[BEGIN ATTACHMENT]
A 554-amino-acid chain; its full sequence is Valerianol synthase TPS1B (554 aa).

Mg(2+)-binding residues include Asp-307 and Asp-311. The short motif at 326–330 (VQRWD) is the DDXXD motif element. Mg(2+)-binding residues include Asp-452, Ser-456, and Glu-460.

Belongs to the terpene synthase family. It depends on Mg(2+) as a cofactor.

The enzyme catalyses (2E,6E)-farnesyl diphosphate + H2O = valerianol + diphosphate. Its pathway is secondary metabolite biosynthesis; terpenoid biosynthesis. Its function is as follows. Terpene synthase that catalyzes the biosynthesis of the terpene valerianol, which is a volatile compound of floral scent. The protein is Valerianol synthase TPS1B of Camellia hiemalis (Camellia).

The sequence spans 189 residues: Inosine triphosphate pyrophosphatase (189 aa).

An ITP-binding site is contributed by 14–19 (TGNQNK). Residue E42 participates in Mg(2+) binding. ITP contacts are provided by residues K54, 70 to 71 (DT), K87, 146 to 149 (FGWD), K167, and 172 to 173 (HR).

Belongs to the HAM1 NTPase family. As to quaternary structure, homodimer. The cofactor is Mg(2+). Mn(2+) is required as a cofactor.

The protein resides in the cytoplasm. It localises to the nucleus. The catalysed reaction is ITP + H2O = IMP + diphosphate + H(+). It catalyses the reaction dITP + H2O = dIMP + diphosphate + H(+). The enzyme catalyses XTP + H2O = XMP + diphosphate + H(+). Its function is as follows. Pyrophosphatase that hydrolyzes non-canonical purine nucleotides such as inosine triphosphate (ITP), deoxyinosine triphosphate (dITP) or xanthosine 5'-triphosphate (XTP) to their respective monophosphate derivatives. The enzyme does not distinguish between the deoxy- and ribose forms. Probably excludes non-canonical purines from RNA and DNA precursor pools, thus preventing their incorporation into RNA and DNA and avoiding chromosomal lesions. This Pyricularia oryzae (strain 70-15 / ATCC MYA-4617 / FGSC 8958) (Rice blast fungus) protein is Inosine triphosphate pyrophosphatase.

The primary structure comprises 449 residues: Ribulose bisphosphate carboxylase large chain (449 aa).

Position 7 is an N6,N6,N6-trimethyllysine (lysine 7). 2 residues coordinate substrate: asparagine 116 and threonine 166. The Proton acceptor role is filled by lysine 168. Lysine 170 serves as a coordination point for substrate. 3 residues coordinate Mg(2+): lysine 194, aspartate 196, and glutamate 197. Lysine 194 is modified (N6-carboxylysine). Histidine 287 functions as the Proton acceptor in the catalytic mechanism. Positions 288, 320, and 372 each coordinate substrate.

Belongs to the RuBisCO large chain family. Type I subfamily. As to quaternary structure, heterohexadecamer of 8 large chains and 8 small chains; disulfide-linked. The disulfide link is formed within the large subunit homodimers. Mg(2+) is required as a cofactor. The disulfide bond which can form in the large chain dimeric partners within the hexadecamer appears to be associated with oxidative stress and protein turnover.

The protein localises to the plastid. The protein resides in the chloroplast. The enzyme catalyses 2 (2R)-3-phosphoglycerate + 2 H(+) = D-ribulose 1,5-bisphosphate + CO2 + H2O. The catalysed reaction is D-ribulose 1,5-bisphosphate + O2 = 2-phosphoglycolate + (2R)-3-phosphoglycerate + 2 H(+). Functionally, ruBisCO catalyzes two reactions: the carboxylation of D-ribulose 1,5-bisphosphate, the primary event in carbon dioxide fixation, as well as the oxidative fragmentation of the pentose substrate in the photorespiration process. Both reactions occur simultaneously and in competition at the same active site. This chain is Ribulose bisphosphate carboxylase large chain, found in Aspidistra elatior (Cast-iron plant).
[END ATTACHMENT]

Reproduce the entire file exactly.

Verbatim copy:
A 554-amino-acid chain; its full sequence is Valerianol synthase TPS1B (554 aa).

Mg(2+)-binding residues include Asp-307 and Asp-311. The short motif at 326–330 (VQRWD) is the DDXXD motif element. Mg(2+)-binding residues include Asp-452, Ser-456, and Glu-460.

Belongs to the terpene synthase family. It depends on Mg(2+) as a cofactor.

The enzyme catalyses (2E,6E)-farnesyl diphosphate + H2O = valerianol + diphosphate. Its pathway is secondary metabolite biosynthesis; terpenoid biosynthesis. Its function is as follows. Terpene synthase that catalyzes the biosynthesis of the terpene valerianol, which is a volatile compound of floral scent. The protein is Valerianol synthase TPS1B of Camellia hiemalis (Camellia).

The sequence spans 189 residues: Inosine triphosphate pyrophosphatase (189 aa).

An ITP-binding site is contributed by 14–19 (TGNQNK). Residue E42 participates in Mg(2+) binding. ITP contacts are provided by residues K54, 70 to 71 (DT), K87, 146 to 149 (FGWD), K167, and 172 to 173 (HR).

Belongs to the HAM1 NTPase family. As to quaternary structure, homodimer. The cofactor is Mg(2+). Mn(2+) is required as a cofactor.

The protein resides in the cytoplasm. It localises to the nucleus. The catalysed reaction is ITP + H2O = IMP + diphosphate + H(+). It catalyses the reaction dITP + H2O = dIMP + diphosphate + H(+). The enzyme catalyses XTP + H2O = XMP + diphosphate + H(+). Its function is as follows. Pyrophosphatase that hydrolyzes non-canonical purine nucleotides such as inosine triphosphate (ITP), deoxyinosine triphosphate (dITP) or xanthosine 5'-triphosphate (XTP) to their respective monophosphate derivatives. The enzyme does not distinguish between the deoxy- and ribose forms. Probably excludes non-canonical purines from RNA and DNA precursor pools, thus preventing their incorporation into RNA and DNA and avoiding chromosomal lesions. This Pyricularia oryzae (strain 70-15 / ATCC MYA-4617 / FGSC 8958) (Rice blast fungus) protein is Inosine triphosphate pyrophosphatase.

The primary structure comprises 449 residues: Ribulose bisphosphate carboxylase large chain (449 aa).

Position 7 is an N6,N6,N6-trimethyllysine (lysine 7). 2 residues coordinate substrate: asparagine 116 and threonine 166. The Proton acceptor role is filled by lysine 168. Lysine 170 serves as a coordination point for substrate. 3 residues coordinate Mg(2+): lysine 194, aspartate 196, and glutamate 197. Lysine 194 is modified (N6-carboxylysine). Histidine 287 functions as the Proton acceptor in the catalytic mechanism. Positions 288, 320, and 372 each coordinate substrate.

Belongs to the RuBisCO large chain family. Type I subfamily. As to quaternary structure, heterohexadecamer of 8 large chains and 8 small chains; disulfide-linked. The disulfide link is formed within the large subunit homodimers. Mg(2+) is required as a cofactor. The disulfide bond which can form in the large chain dimeric partners within the hexadecamer appears to be associated with oxidative stress and protein turnover.

The protein localises to the plastid. The protein resides in the chloroplast. The enzyme catalyses 2 (2R)-3-phosphoglycerate + 2 H(+) = D-ribulose 1,5-bisphosphate + CO2 + H2O. The catalysed reaction is D-ribulose 1,5-bisphosphate + O2 = 2-phosphoglycolate + (2R)-3-phosphoglycerate + 2 H(+). Functionally, ruBisCO catalyzes two reactions: the carboxylation of D-ribulose 1,5-bisphosphate, the primary event in carbon dioxide fixation, as well as the oxidative fragmentation of the pentose substrate in the photorespiration process. Both reactions occur simultaneously and in competition at the same active site. This chain is Ribulose bisphosphate carboxylase large chain, found in Aspidistra elatior (Cast-iron plant).